That was His
We’ve already established the wave of emotions a simple phone call can bring about in the world of funeral service (see the story of the Dughead brothers). A person reporting a death can strike fear into your heart and lead to anxiously wondering what exactly is about to happen. Will this be the usual, or will it be something wild? The problem is, you don’t know the answer until you get there.
There is one exception to the above rule however: county investigator calls. When you hear the voice of the county investigator, you know for a fact it’s not going to be normal or easy or good. There is no wondering. You see, the county investigator (in the rural areas of my part of the world, at least) is the person who travels to the scenes of abnormal deaths: suspicious or unusual circumstances, people found by family members, visitors, or strangers, and the like. Things you might describe as fishy. You may end up on the side of the road, in the woods, in a field, by a creek, at the river, under the little bridge past the Walmart—anywhere. Do any of those sound like fun at all? No. Not that any death is fun, but some are at least routine. County investigator calls are absolutely not.
Imagine, now, the week-and-a-half span in which the county investigator called us three different times on three different occasions for three different people. Each situation was essentially the same, a guy died at home alone, and no one knew for a period of weeks. Listen, you may think you know what happens when a person dies and isn’t discovered for a long time, but, unless you’ve experienced it yourself, I bet you don’t. There was an old funeral director who used to say, “You know it’s bad when you get to the house, and a green fly comes out puking.”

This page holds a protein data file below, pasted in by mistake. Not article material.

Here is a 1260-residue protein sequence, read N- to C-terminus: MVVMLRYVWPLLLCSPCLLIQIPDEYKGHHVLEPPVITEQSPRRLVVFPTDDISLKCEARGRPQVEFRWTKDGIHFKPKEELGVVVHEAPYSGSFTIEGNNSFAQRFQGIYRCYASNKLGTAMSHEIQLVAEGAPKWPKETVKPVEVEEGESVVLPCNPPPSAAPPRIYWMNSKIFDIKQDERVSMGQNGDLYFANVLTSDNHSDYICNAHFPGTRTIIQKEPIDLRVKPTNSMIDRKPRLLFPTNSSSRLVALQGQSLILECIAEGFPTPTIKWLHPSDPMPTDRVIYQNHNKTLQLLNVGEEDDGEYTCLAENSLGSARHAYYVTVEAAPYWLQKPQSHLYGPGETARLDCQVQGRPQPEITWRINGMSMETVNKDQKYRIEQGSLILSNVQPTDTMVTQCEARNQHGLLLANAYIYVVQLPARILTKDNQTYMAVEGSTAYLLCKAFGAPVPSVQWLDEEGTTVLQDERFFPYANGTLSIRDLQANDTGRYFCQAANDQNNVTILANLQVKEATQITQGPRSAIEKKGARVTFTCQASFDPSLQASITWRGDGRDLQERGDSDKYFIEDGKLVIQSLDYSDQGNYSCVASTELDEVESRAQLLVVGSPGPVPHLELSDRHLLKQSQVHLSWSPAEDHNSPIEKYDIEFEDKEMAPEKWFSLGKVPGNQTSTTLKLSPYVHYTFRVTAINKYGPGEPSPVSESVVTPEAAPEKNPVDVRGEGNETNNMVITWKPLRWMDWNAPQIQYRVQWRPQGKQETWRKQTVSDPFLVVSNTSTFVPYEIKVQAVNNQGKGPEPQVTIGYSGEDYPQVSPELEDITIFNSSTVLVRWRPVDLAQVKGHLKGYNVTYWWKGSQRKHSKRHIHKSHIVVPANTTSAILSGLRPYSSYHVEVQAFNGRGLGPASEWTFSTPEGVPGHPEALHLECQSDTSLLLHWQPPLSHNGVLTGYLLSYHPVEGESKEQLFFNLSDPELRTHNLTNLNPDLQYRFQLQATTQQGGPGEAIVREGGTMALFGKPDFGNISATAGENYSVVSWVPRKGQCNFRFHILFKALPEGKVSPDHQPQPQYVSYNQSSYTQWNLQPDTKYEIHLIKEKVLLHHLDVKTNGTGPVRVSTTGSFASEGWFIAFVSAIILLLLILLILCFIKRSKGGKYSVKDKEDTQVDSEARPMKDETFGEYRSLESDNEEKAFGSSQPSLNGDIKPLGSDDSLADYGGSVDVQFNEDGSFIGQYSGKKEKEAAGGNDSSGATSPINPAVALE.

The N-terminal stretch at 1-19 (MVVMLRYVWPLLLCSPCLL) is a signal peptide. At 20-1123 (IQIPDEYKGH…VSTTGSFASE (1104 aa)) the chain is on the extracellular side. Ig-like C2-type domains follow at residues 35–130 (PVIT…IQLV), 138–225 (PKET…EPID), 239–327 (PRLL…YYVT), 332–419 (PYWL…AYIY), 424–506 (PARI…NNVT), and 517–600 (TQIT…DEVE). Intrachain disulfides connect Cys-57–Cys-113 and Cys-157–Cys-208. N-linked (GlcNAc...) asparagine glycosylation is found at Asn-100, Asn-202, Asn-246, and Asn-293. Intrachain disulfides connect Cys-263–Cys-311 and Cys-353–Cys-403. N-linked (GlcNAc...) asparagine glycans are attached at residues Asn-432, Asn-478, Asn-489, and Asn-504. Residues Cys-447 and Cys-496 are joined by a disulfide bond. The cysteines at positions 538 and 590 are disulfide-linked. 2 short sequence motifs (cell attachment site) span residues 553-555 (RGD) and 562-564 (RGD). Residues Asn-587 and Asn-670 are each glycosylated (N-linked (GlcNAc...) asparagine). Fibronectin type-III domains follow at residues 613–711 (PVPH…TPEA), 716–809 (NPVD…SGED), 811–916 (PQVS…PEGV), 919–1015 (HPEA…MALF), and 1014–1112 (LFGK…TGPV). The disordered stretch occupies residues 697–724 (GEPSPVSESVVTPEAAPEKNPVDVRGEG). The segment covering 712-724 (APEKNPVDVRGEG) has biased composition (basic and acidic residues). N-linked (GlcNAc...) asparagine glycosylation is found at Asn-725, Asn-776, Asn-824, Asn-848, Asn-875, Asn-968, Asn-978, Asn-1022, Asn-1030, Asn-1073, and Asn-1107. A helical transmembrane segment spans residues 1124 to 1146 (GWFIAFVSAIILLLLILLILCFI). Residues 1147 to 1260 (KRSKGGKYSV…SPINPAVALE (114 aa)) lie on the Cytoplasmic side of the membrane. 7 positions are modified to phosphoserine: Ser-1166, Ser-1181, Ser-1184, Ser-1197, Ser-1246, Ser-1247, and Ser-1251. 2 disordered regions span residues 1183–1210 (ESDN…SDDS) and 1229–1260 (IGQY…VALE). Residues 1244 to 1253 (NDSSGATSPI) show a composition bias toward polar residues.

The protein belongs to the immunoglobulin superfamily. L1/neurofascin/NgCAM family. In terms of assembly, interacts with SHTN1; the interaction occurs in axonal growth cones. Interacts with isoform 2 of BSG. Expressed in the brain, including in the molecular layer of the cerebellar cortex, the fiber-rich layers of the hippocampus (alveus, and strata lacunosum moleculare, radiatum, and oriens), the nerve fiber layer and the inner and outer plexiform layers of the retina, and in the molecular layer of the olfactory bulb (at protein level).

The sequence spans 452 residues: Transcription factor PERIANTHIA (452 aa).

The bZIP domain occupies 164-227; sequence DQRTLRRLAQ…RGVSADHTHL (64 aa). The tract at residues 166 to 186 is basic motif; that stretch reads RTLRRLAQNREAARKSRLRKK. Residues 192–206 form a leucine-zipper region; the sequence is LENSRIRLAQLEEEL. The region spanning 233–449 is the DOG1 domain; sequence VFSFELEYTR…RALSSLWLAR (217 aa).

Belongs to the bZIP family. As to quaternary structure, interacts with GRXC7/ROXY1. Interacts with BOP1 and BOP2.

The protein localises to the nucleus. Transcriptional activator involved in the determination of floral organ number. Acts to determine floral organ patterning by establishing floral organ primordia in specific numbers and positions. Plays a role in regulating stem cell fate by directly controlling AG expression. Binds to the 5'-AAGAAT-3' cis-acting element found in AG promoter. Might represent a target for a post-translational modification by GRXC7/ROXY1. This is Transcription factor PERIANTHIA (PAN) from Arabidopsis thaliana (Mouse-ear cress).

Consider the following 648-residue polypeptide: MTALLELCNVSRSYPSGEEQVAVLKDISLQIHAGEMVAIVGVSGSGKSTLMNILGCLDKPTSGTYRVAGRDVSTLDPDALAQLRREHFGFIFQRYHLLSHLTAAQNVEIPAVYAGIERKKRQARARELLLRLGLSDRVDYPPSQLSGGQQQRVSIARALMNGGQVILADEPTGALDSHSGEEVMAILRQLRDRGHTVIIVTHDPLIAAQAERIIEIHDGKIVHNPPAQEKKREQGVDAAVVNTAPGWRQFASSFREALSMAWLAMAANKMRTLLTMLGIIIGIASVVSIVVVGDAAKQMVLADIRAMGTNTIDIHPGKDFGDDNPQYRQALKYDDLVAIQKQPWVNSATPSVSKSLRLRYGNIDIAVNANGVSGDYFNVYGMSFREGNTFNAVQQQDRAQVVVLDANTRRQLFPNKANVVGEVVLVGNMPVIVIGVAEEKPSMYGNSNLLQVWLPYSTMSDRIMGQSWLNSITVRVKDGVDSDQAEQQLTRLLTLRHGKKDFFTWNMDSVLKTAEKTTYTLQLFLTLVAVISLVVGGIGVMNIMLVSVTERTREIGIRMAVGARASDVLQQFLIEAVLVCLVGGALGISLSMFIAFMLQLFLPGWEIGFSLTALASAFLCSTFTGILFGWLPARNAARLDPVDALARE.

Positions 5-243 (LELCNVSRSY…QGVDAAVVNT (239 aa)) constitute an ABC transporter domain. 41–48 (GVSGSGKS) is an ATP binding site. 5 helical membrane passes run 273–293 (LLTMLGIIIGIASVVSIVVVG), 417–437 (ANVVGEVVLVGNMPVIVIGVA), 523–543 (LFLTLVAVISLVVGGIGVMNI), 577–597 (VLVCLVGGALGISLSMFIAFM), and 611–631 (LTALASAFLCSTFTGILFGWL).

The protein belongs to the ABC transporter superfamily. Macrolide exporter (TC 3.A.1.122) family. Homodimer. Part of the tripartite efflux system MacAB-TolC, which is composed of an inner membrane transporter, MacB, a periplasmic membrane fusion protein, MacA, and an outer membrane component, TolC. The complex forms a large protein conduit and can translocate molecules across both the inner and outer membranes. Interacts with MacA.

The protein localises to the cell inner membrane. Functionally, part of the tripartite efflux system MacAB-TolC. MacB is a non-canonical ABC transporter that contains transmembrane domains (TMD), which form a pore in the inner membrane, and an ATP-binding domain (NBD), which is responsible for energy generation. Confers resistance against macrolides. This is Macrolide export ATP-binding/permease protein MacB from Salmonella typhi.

The third of these calls was the worst. We all just hung our heads when we heard who was on the phone. Some may have wept. I was the one who answered, so I dejectedly jotted down the information and prepared to go. Another funeral director, Derrick (name changed, obviously), had already dealt with the first two, and I really didn’t feel like he’d done anything to deserve another. Then, for some reason, in a surprise move Derrick volunteered! I tried to talk him out of it, but I think he wanted to be able to tell the story of the time he had to go on “all three of those calls.” Funeral directors have weird badges of honor. Either way, Derrick went, and he was accompanied by Gerald (who I think just wanted to get out of the building) because we always sent two people to homes.
At the house there were sheriff’s cars, law enforcement personnel, an ambulance, and EMTs.
Quick Lesson: When someone dies unexpectedly at home or really anywhere besides a medical facility or under hospice care, people think the funeral home is the first notified. Nope. Usually it’s the ambulance service and/or law enforcement. From that point, if necessary, they contact the medical examiner or coroner depending on the policies set forth in that particular county, state, etc. If the medical examiner or coroner gets involved, it may be days before the funeral home even officially finds out anything happened.